1959. It was a pivotal year for jazz. Musicians started breaking away from bebop, exploring new, experimental forms. And four absolutely canonical LPs were recorded that year: Kind of Blue by Miles Davis; Time Out by Dave Brubeck; Mingus Ah Um by Charles Mingus; and The Shape of Jazz to Come by Ornette Coleman. 1959 also found America on the cusp of great social and political upheaval. Integration, Vietnam, the Cuban Missile Crisis — they were all coming around the bend, and sometimes figures like Mingus and Coleman commented musically on these events.
This transformative period gets nicely covered by the recent BBC documentary, 1959: The Year that Changed Jazz. The outtake above focuses on Ornette Coleman and his innovative work as a free jazz musician. If it whets your appetite, you can dive into the full program on YouTube. The documentary featuring interviews with Brubeck, Coleman, Lou Reed, and Herbie Hancock is available runs roughly 60 minutes.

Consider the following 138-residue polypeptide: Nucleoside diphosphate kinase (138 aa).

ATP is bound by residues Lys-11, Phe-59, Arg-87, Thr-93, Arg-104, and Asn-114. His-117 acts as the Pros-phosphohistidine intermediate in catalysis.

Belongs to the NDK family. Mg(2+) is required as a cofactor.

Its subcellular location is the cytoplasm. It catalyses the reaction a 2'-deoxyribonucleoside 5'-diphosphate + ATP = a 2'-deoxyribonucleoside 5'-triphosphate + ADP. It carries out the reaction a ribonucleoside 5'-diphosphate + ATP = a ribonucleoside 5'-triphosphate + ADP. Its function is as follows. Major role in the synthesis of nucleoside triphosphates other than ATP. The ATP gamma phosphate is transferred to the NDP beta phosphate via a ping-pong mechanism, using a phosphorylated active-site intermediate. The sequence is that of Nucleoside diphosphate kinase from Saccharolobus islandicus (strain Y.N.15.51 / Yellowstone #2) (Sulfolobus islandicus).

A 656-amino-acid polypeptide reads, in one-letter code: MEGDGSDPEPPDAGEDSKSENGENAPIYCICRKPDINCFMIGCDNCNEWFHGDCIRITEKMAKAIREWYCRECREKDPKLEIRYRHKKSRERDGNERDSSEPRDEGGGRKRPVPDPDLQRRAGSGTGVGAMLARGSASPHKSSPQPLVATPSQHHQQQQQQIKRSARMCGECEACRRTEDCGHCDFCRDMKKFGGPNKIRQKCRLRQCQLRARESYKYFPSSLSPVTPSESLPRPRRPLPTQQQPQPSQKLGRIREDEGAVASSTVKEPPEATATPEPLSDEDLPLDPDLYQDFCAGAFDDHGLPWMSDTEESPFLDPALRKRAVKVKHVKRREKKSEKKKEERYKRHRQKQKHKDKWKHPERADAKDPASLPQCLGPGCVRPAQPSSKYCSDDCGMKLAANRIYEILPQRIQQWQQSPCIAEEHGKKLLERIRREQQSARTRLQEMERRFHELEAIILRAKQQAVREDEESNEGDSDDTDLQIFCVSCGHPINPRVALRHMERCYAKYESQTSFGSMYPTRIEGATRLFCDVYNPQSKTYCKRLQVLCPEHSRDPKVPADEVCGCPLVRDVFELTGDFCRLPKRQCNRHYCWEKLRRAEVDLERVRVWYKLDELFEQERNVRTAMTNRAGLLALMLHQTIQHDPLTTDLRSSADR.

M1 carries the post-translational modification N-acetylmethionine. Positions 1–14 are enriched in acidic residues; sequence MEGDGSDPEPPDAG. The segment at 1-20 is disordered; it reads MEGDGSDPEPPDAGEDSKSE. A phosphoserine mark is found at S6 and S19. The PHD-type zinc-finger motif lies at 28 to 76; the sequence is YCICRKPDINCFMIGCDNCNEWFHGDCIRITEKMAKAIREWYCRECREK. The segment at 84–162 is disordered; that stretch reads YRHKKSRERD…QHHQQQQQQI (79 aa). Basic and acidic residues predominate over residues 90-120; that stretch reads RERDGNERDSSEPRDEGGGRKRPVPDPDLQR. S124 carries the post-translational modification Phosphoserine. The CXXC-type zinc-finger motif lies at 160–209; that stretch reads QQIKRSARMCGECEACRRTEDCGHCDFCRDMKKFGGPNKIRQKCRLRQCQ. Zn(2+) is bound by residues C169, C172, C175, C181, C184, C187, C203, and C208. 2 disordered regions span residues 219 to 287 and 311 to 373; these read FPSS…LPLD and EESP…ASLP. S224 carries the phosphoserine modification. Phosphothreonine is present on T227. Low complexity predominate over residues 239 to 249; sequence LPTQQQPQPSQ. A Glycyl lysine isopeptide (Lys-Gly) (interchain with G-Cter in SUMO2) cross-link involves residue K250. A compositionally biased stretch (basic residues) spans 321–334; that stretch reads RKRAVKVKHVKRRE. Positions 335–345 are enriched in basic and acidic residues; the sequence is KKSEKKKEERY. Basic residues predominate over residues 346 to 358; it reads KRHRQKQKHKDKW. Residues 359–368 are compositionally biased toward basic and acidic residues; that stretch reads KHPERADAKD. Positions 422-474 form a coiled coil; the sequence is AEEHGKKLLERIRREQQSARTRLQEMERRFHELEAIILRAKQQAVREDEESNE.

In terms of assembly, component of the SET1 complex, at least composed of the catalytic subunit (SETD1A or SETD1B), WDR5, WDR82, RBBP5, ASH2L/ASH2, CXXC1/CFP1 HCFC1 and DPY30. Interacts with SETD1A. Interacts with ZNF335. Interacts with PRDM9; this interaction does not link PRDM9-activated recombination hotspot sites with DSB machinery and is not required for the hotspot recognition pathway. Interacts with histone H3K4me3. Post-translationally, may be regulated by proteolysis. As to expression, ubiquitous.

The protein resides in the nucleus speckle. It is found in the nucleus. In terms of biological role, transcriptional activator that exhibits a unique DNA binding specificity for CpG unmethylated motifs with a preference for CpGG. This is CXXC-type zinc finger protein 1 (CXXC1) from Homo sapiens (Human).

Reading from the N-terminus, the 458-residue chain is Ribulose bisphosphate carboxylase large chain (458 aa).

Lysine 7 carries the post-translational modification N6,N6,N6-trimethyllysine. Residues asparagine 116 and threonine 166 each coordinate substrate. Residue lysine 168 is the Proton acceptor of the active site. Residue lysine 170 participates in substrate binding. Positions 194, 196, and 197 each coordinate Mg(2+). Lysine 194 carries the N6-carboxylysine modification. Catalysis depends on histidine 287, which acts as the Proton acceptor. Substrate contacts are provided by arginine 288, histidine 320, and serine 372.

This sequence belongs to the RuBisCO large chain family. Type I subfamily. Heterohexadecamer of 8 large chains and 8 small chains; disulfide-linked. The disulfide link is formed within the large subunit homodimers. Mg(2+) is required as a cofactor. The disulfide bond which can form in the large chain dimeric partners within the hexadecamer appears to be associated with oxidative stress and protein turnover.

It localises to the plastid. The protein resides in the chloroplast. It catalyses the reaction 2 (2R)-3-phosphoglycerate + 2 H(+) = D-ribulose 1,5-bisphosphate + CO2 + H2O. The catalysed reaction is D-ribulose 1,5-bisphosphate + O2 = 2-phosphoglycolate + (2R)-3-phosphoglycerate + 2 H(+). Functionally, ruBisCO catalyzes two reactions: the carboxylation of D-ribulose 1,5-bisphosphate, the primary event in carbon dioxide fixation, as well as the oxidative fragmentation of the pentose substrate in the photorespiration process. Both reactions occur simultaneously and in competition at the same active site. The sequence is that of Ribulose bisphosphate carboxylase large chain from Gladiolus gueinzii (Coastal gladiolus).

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Really interesting. I like hearing the stories about the musicians as people.
Wonderful video. It gives you a key to understand the different ways of playing jazz.
bomb diggity…so homesick!!!
I was born in 59. Springfield Massachusetts Hampden County in an integrated world where racism was still at the edge of my civilization. Now I’m retrace myself backwards I want to know what was going on in 59 the kind of people that were and most of all how 59 became a popular word or phrase and they better happening. So let’s celebrate 59 cuz next year I’ll be 60
Coltrane’s Giant Steps came out in 1959, too. It really was a watershed year.